California Home Care Services For Seniors

Services to Help you Stay at Home

Each year, more than 22,000 agencies nationwide provide home care services to more than two million people with physical disabilities, chronic health problems, dementia, or terminal illnesses. As the population ages, the number of home care agencies will continue to grow.

We’re living longer—and healthier—lives than ever before in human history. However, if a time comes when help is needed, there are many California agencies that can assist and help with home care/respite care needs. Because so many seniors wish to remain in the home and community that holds a lifetime of memories, a wide variety of home care services have evolved in recent years to make this feasible.

What is home care?

Home care typically refers to non-medical services that assist individuals with activities of daily living. Home care is an increasingly popular choice for care because it enables individuals to remain in their own environments, and can also be a lifesaver for caregivers.

For example, simple tasks such as housekeeping, shopping, meal preparation, opening a jar, or driving to appointments can become increasingly difficult for many older adults. Personal tasks such as bathing, dressing, grooming, toileting and even transferring from the bed to a chair can became unmanageable alone. Many types of individuals, including those who come trained and screened by an agency, provide such services. In general, home care providers are available 24 hours a day, seven days a week. They may work by themselves or as a team on a shift, part-time, hourly, live-in, or on an as-needed basis.

While some home care agencies provide health-oriented services, it is important to understand the difference between non-medical home care and home health care. Home health care is more specialized medical care, such as that provided by nurses or physical and respiratory therapists. Care providers are trained medical, health care and psychiatric professionals, or certified nurses’ aides. Home health services are usually ordered by a physician and may be covered by insurance.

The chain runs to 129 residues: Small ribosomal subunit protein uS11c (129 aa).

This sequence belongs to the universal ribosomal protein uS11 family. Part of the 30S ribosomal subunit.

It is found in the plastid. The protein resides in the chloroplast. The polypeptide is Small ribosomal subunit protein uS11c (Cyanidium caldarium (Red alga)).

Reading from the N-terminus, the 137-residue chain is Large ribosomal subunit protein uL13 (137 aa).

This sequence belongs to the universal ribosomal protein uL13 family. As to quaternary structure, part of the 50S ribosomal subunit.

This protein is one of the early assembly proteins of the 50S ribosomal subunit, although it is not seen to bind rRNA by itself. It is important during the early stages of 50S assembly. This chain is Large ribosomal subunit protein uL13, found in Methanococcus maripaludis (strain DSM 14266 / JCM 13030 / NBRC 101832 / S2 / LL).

Types of services available for seniors living at home

  • Homemaker Services – Can include help with cooking, light cleaning, laundry, grocery shopping, and other household chores.
  • Personal Care – Assistance with a variety of daily living activities such as bathing, dressing, toilet use, grooming and eating.
  • Companionship – From daily telephone calls from a “buddy,” to a daily “friendly” visitor, to round-the-clock paid companions.
  • Home Health Care – Skilled care that can include nursing; speech, occupational, physical, or respiratory therapy; home health aides, and social work or psychiatric care.
  • Adult Day Care – Daily, facility-based programs in a community center setting for seniors who need monitoring or companionship during the day.
  • Activity Groups – Games, trips, shopping outings, and other stimulating group activities.
  • Respite Care – A trained companion or professional caregiver stays with your loved one and takes over your caregiving role, whether for several hours or several days. These brief reprieves from a caregiving situation are healthy for the primary caregiver and also for the care recipient…a change of daily routine for both. Respite care is a “short break” therefore it is a stress releaser for the primary caregiver/family member.
  • Live-in Help – Home care best suited to long-distance caregiving or other situations in which the primary caregiver can’t be there in person and the senior needs round-the-clock support. Room, board and, in many cases, a salary, is provided in exchange for meal preparation, light housekeeping, and other non-medical services.
  • Hospice Care – Medical, social, and emotional services for the terminally ill and their families. Caregiver Support Groups – Support for issues about aging, peer companionship, illness-based support, groups for caregivers, grief support and many others to help people experiencing life challenges with a family member..

In addition to consulting with your senior family member and any relevant medical or therapeutic professionals, consider a “needs assessment,” which can be conducted by a care manager or home care specialist—or you can do it yourself.

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